The wide variation in age of criminal responsibility reflects a lack of international consensus, and the number of countries with low ages indicates that many juvenile justice systems do not adequately consider the child’s best interests.

Age of criminal responsibility is just one variable influencing how juveniles are treated by justice systems. Other variables include whether there is a separate  juvenile law based on child rights; whether a young person is subject to punitive sanctions or only to socio-educational measures; and whether the country has separate court systems and jails for young people. A juvenile justice system  provides legal protections and an objective standard for treatment. In its absence, young people may be handled by the adult criminal justice system or be held in ‘protective’ custody, where they have no legal protections and may  face arbitrary or harsh treatment.

Age of criminal responsibility
Minimum age at which children are subject to penal law in countries with 10 million or more children under 18 years old

Mexico

*6-12

Bangladesh

7

India

7

Myanmar

7

Nigeria

7

Pakistan

7

South Africa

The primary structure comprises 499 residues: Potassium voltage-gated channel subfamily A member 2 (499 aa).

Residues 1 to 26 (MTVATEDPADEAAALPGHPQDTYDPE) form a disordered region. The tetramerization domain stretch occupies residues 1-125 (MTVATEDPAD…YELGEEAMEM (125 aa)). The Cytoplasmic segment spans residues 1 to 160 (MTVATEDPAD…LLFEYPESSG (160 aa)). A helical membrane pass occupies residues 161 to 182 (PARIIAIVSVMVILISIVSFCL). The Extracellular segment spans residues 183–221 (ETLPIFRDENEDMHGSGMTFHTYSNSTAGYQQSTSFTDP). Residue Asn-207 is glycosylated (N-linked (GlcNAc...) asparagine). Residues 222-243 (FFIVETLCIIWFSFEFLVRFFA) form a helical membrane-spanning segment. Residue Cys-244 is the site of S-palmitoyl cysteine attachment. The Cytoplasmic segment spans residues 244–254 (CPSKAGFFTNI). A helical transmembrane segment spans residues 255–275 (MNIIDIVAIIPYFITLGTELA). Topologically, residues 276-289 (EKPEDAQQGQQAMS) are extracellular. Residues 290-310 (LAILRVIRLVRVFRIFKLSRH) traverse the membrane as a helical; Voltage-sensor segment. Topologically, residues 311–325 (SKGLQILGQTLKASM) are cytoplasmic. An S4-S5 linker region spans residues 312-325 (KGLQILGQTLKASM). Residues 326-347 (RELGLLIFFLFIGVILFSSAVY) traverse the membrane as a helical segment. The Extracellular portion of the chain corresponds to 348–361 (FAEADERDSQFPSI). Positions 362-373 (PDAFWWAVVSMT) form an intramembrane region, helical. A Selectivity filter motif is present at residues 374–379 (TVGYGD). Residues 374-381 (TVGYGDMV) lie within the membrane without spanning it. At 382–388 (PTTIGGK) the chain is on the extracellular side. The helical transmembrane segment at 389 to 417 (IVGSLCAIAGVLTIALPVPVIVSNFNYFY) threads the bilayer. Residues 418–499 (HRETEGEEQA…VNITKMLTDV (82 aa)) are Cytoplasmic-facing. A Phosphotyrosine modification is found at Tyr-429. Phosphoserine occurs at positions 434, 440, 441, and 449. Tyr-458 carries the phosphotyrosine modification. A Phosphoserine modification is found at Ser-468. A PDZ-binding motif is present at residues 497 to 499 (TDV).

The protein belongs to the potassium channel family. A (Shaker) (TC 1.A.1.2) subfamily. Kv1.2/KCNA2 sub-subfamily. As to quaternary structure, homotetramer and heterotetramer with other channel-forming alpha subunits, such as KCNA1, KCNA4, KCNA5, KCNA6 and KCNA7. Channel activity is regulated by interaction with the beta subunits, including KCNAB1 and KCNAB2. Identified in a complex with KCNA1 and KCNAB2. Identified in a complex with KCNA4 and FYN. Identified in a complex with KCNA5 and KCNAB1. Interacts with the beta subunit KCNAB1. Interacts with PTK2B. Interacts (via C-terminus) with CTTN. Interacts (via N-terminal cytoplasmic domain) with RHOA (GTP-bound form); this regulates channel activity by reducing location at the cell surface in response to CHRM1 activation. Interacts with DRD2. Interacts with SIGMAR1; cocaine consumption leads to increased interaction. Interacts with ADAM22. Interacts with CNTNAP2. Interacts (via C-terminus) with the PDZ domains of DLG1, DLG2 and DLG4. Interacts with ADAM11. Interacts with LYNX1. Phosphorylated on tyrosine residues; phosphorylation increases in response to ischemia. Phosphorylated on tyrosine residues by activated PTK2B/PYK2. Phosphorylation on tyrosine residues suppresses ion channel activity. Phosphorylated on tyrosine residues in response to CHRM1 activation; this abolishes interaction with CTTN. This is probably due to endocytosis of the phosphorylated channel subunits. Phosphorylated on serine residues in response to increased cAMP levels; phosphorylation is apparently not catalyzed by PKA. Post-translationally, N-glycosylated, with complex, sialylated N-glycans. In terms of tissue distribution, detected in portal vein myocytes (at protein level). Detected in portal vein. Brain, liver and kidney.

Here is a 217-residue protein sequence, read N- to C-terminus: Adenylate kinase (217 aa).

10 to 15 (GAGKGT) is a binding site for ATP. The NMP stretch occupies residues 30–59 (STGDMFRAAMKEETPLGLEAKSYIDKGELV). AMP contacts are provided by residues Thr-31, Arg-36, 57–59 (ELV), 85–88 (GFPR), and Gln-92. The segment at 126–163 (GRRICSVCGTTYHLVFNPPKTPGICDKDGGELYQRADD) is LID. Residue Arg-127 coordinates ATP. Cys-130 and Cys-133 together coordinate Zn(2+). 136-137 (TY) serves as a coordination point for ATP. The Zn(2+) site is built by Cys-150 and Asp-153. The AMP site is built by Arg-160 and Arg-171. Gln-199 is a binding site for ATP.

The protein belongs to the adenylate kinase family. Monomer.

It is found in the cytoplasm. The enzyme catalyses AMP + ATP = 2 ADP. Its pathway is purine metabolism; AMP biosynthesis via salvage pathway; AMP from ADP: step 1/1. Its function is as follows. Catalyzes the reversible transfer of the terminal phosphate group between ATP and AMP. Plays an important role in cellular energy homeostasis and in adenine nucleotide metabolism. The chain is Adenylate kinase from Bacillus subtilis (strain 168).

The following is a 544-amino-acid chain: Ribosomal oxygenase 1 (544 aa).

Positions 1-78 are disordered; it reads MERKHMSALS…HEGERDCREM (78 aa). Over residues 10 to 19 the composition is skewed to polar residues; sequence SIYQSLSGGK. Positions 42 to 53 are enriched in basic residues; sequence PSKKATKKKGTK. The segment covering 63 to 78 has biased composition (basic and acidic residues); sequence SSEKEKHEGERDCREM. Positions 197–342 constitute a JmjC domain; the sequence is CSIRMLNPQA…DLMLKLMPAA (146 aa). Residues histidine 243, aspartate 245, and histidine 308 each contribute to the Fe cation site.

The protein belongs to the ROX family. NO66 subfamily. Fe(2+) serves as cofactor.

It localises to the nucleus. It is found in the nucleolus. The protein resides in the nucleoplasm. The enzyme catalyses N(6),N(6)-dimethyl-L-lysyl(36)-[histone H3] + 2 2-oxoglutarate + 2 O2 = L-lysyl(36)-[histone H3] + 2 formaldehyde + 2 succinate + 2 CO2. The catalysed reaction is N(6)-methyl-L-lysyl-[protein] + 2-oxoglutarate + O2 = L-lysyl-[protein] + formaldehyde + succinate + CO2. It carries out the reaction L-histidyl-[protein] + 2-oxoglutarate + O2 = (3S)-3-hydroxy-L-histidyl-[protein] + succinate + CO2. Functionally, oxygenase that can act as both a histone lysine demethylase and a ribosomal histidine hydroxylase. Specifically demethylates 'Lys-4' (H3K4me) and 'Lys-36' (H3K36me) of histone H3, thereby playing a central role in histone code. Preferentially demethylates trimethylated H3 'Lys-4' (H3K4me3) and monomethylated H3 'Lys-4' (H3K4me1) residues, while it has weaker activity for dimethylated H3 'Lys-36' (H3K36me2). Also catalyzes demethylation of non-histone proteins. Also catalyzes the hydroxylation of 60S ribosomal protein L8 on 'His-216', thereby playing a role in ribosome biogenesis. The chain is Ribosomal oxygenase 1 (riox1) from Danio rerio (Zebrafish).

7

Sudan

7

Tanzania

7

Thailand

7

United States

**7

Indonesia

8

Kenya

8

UK (Scotland)

8

Ethiopia

9

Iran

***9

Philippines

9

Nepal

10

UK (England)

10

UK (Wales)

10

Ukraine

10

Turkey

11

Korea, Rep.

12

Morocco

12

Uganda

12

Algeria

13

France

13

Poland

13

Uzbekistan

13

China

14

Germany

14

Italy

14

Japan

14

Russian Federation

14

Viet Nam

14

Egypt

15

Argentina

16

Brazil

****18

Colombia

****18

Peru

****18

Congo, Dem. Rep.

 *Most states 11 or 12 years; age 11 for federal crimes.
**Age determined by state, minimum age is 7 in most states under common law.
***Age 9 for girls, 15 for boys.
****Official age of criminal responsibility, from age 12 children’s actions are subject to juvenile legal proceedings.
Sources: CRC Country Reports (1992-1996); Juvenile Justice and Juvenile Delinquency in Central and Eastern Europe, 1995; United Nations, Implementation of UN Mandates on Juvenile Justice in ESCAP, 1994; Geert Cappelaere, Children’s Rights Centre, University of Gent, Belgium.

 

 Conclusion   

To be noticed that in Iran the minimum age to be held responsible for breaking the law differs from girls to boys. The girls are punished from 9 years old and the boys only from 15 years old. It would be interesting to question why they punish them differently. The article does not give any information regarding this fact. Another interesting fact is that in Columbia and Brazil which are among the most dangerous countries in the world the criminal responsibility starts from 18 years old. This difference of minimum age for imprisonment in different countries and the sex related difference need further investigation.

Bibliography

EJI (2009) EJI Continues Challenges to Death-in-Prison Sentences for 13- and 14-Year-Old Children [Internet]. Available from <http://eji.org/eji/node/291>%5BAccessed 20 February 2012]

Unicef Old enough to be a criminal?. [Internet]. Available from

<http://www.unicef.org/pon97/p56a.htm>%5BAccessed 20 February 2012]